It’s controversial for a couple of reasons as I see it: First, it’s really hard to maintain. Second, it’s difficult for lots of people to recognize that reviewing and intense thinking time are actually the main part of their work – or more likely, it’s difficult for their bosses to recognize the importance. My position is that you either need to do a regular daily or weekly review; probably both.

I think it’s much less controversial for people who are doing it regularly. The habit gets easier, even if the thinking is always tough.

We ask all our guests to share their home screen and talk about how it helps them work and the rationale behind it; talk us through yours.

This is a tough choice for me – I use a Windows laptop, iPad and iPhone, so foot in both camps! I don’t really think of the laptop home screen as being that important (I just have a few choice bits like Chrome, Outlook and Scrivener pinned to the taskbar), so I’ve shared the iPad screen here.

I much prefer Outlook for actual email processing but use to scan stuff when I’m on the move. I have 2 task managers: Pocket Informant is my main app (and the best for reviewing) but it syncs nicely with Toodledo, which allows me to input new stuff on my phone and from the web too.

I use Hootsuite for all social media. I use Dropbox for a lot of personal files and we use SugarSync for Think Productive’s shared files – mainly because sharing was a bit more flexible when we set it all up, but I have to say I prefer the simplicity of Dropbox in general. Xero is fantastic if you need an online book-keeping tool and it to makes accounting ridiculously easy (at Think Productive we tried them all before finding Xero, believe me!). Checking balances, tracking invoices and doing bank reconciliation from my phone on the Xero app is a beautiful thing. I also keep a whole bunch of task managers on my iPad, so that when I’m running a workshop, people can see a demo of different styles of the app. That’s why I have a folder of ‘List Managers’ – I’m certainly not using them all myself! Centering is the simplest app in the world but is just a really simple mindfulness and embodiment app.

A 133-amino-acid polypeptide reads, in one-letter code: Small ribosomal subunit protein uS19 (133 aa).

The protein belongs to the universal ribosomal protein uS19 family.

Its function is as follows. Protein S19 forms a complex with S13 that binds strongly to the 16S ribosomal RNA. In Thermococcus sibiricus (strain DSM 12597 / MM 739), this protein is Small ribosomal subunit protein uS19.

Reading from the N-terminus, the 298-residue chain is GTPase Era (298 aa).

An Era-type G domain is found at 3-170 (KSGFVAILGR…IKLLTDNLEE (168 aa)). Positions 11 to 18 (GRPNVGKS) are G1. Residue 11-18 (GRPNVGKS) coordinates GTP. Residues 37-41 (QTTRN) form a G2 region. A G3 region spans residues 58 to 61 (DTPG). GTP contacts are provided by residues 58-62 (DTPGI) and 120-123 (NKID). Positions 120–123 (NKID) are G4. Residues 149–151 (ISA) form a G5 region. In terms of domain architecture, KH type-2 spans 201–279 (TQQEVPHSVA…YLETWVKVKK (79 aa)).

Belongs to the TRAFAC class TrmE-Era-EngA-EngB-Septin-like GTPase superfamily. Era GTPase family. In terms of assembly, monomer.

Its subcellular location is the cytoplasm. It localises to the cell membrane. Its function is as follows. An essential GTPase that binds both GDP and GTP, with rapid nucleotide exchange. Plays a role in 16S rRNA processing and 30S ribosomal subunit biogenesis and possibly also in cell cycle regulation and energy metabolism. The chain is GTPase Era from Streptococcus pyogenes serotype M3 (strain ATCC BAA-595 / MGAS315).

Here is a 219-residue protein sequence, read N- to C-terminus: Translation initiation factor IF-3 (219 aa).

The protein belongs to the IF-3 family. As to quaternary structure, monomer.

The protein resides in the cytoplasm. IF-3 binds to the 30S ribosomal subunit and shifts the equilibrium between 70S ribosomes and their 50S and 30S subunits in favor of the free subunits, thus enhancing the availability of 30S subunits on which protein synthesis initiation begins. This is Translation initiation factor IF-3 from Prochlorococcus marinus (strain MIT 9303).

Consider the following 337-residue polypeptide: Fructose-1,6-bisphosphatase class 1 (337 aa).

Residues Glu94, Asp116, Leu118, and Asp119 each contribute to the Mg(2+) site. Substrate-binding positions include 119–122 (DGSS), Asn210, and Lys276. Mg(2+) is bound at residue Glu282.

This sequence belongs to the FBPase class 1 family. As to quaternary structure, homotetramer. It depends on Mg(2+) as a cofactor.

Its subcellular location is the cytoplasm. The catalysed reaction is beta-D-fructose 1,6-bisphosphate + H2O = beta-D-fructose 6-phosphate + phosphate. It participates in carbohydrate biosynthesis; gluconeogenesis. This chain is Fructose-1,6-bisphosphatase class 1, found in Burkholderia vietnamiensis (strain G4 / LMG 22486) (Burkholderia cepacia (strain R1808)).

Oh, and if you’re curious, the wallpaper is a retro picture of Villa Park (the home of Aston Villa FC).

You and your company do a lot of work with people and companies on their productivity; Can you talk about some of the common problems you come across and how to address them?

Well, email is a big problem. Meetings. Stress. Work/life balance. I guess the good news for Think Productive and the sad news for the world is that nothing much has really changed in the last five years since we started. The difference between us and most of the rest is that we’ve built a team and ‘learning community’ of absolute productivity geeks to address these problems, whereas most trainers do “time management” on a Monday, “negotiation” on a Wednesday and “Customer Service” on a Friday and don’t really have the same expertise or enthusiasm. We also do a lot of work with people at their desks as part of the workshops. So it’s very practical, hands-on stuff. There’s no point in running a workshop on ‘Getting Your Inbox to Zero’ if, at the end of it, all you’ve done is talk. We leave people with their inboxes at zero and a big smile on their face.

What’s the best advice you can give to any of our readers who are trying to redesign their productivity methodology?

Firstly, define the ‘why’ and the ‘what’, so you know what you’re aiming for. Then take small steps towards it. It can be quite stressful trying to change too much too soon, so as long as you know where you’re headed, cut yourself some slack and take it slowly. Like so many things in productivity and in life, at the root of this advice is “life’s too short to beat yourself up with the things you haven’t mastered yet.”